As the Nation’s ideological fight reaches book shelves, Gov. J.B. Pritzker signed legislation on Monday that would cut off state funding for Illinois public libraries that restrict or ban books.
Pritzker called the bill, which takes effect on Jan. 1, 2024, the first of its kind. The legislation arrives as conservatives across the nation push to restrict or outright ban texts discussing race and L.G.B.T.Q. issues. Efforts to censor books in schools and public libraries doubled in 2022, and a record number of 2,571 unique titles were targeted for censorship, according to the American Library Association in March.
Last month, a Florida school restricted elementary-aged students on from reading “The Hill We Climb,” the poem written and recited by Amanda Gorman at Joe Biden’s inauguration as president. In April, the Florida Department of of Education announced that they would reject 41 percent of math textbooks submitted by publishers for its K-12 curriculum, claiming that some contained critical race theory (CRT).
“Book bans are about censorship, marginalizing people, marginalizing ideas and facts,” Pritzker, a Democrat, said at the bill-signing event at Chicago’s Harold Washington Library Center. “Regimes ban books, not democracies.”
The bill aims to “protect the freedom of libraries and library systems to acquire materials without external limitation and to be protected against attempts to ban, remove, or otherwise restrict access to books or other materials.” Under the new legislation, Illinois public libraries will be only be eligible for state grants if they adopt the American Library Association’s Library Bill of Rights, which asserts that “materials should not be proscribed or removed because of partisan or doctrinal disapproval.”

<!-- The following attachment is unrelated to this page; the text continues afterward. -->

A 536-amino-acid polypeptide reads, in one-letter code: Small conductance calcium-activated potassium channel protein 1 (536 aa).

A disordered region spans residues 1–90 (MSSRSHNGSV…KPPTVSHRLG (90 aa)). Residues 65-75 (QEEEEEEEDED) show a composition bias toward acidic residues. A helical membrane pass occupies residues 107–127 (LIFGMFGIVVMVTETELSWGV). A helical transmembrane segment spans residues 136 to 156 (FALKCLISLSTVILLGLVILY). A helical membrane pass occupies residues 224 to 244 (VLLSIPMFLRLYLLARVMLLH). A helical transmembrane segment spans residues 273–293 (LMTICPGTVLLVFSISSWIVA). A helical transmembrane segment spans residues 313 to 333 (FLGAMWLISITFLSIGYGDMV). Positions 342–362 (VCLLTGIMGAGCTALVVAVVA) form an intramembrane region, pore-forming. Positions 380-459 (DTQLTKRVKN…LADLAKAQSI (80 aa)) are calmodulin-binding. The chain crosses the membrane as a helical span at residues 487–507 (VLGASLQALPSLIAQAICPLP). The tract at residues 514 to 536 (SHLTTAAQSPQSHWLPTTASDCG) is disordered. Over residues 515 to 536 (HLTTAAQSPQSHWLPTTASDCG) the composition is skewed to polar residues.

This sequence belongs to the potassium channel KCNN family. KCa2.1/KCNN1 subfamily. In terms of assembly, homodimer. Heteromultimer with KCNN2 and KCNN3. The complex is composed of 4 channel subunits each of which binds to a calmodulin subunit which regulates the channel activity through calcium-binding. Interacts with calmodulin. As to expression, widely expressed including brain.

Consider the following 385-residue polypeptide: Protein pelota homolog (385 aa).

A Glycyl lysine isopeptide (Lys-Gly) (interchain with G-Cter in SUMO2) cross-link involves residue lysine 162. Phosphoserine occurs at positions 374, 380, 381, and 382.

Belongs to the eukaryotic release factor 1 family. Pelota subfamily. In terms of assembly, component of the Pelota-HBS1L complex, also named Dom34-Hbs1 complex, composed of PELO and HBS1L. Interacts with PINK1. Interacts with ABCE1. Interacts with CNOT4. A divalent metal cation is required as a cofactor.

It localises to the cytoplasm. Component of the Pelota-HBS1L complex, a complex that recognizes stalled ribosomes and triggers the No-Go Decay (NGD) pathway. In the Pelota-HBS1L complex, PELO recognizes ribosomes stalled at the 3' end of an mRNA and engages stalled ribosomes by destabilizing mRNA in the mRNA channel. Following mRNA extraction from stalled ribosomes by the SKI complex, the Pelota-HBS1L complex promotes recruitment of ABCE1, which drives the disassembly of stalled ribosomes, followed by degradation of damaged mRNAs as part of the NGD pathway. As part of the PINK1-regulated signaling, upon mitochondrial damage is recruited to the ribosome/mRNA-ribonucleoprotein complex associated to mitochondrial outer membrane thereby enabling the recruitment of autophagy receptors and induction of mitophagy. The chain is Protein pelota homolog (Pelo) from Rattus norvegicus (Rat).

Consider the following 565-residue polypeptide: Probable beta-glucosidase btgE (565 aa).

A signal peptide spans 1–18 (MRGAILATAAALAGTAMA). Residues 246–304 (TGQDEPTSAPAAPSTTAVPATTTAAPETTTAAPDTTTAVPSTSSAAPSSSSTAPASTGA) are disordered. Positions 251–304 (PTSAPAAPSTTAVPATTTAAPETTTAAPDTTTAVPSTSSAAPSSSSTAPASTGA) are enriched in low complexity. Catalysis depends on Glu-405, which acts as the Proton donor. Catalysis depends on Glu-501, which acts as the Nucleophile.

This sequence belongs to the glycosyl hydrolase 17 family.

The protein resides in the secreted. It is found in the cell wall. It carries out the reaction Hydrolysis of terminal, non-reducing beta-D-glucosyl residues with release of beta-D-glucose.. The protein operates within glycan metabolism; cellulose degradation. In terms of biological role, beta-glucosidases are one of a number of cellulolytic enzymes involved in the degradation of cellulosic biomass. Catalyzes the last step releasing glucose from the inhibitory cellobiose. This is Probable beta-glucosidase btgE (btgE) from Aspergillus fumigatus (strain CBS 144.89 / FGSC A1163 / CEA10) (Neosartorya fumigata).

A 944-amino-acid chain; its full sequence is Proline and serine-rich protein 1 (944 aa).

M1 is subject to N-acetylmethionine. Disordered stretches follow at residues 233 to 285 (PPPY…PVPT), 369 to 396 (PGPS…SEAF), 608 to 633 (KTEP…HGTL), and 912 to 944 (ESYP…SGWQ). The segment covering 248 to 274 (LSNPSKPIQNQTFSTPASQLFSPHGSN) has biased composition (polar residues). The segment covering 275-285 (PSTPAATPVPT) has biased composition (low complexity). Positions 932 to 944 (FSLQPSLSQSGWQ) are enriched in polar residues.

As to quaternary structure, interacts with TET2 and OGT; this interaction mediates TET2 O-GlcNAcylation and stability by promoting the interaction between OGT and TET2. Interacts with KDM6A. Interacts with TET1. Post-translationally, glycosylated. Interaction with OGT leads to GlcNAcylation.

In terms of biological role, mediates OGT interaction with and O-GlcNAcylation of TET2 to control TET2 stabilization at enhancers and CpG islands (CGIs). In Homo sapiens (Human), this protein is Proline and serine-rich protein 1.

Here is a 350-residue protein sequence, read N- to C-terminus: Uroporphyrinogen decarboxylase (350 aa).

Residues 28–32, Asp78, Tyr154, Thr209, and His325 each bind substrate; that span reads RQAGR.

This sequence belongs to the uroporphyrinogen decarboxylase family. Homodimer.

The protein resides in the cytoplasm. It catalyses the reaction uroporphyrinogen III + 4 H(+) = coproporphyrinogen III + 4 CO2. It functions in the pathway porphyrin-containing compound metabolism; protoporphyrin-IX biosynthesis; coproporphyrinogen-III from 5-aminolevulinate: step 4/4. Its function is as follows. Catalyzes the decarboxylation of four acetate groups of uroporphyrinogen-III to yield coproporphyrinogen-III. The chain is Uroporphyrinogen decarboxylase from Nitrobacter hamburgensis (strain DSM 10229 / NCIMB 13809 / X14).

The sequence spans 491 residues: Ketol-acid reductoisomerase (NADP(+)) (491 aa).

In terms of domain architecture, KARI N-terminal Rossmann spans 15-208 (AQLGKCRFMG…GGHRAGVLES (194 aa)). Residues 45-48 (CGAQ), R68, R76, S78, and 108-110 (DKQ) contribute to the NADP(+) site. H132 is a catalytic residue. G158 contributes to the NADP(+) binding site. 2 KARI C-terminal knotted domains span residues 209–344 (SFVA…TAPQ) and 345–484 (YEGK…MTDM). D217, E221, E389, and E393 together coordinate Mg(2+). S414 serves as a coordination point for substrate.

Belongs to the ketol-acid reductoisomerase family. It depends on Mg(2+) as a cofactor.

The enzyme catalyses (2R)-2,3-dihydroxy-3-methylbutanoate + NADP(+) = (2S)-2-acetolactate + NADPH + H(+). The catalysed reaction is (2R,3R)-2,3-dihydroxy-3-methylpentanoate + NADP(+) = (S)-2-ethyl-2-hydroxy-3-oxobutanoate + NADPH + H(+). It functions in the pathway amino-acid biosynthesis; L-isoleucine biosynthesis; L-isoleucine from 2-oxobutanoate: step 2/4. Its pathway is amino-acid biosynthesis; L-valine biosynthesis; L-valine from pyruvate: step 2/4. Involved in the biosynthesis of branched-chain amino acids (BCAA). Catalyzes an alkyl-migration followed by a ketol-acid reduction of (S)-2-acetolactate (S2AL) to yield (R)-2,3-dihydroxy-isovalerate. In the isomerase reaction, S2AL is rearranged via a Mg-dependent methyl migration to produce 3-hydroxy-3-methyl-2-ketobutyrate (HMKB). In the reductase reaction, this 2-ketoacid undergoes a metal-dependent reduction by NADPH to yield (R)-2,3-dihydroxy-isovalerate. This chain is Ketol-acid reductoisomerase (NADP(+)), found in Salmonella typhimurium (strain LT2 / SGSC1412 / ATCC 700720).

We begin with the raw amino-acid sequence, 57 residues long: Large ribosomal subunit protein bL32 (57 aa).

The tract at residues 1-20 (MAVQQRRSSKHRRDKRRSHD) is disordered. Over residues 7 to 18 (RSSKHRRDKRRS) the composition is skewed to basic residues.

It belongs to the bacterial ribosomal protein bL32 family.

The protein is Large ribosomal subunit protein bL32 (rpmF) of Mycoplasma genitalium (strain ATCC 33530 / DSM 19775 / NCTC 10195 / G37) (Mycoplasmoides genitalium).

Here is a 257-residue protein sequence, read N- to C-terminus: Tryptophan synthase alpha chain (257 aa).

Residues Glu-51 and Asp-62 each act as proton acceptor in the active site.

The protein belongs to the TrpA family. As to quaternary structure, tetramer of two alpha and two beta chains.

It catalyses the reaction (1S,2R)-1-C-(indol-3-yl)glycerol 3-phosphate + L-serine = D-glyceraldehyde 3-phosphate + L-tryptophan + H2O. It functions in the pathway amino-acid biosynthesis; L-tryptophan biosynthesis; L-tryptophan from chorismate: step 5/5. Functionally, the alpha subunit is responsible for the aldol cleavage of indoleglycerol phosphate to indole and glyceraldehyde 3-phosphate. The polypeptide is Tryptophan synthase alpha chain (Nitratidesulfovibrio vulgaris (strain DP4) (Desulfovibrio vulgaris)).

“We are not saying that every book should be in every single library,” said Illinois Secretary of State Alexi Giannoulias, the state librarian who spearheded the legislation. “What this law does is it says, let’s trust our experience and education of our librarians to decide what books should be in circulation.”
On Monday, Pritzker tweeted, “I want our children to learn our history, warts and all. Read as much as you can. Read different perspectives. Read challenging ideas,” adding, “And may one of Illinois’ very own pick up a pen to tell their story, so we may find it at our local library right here in our state.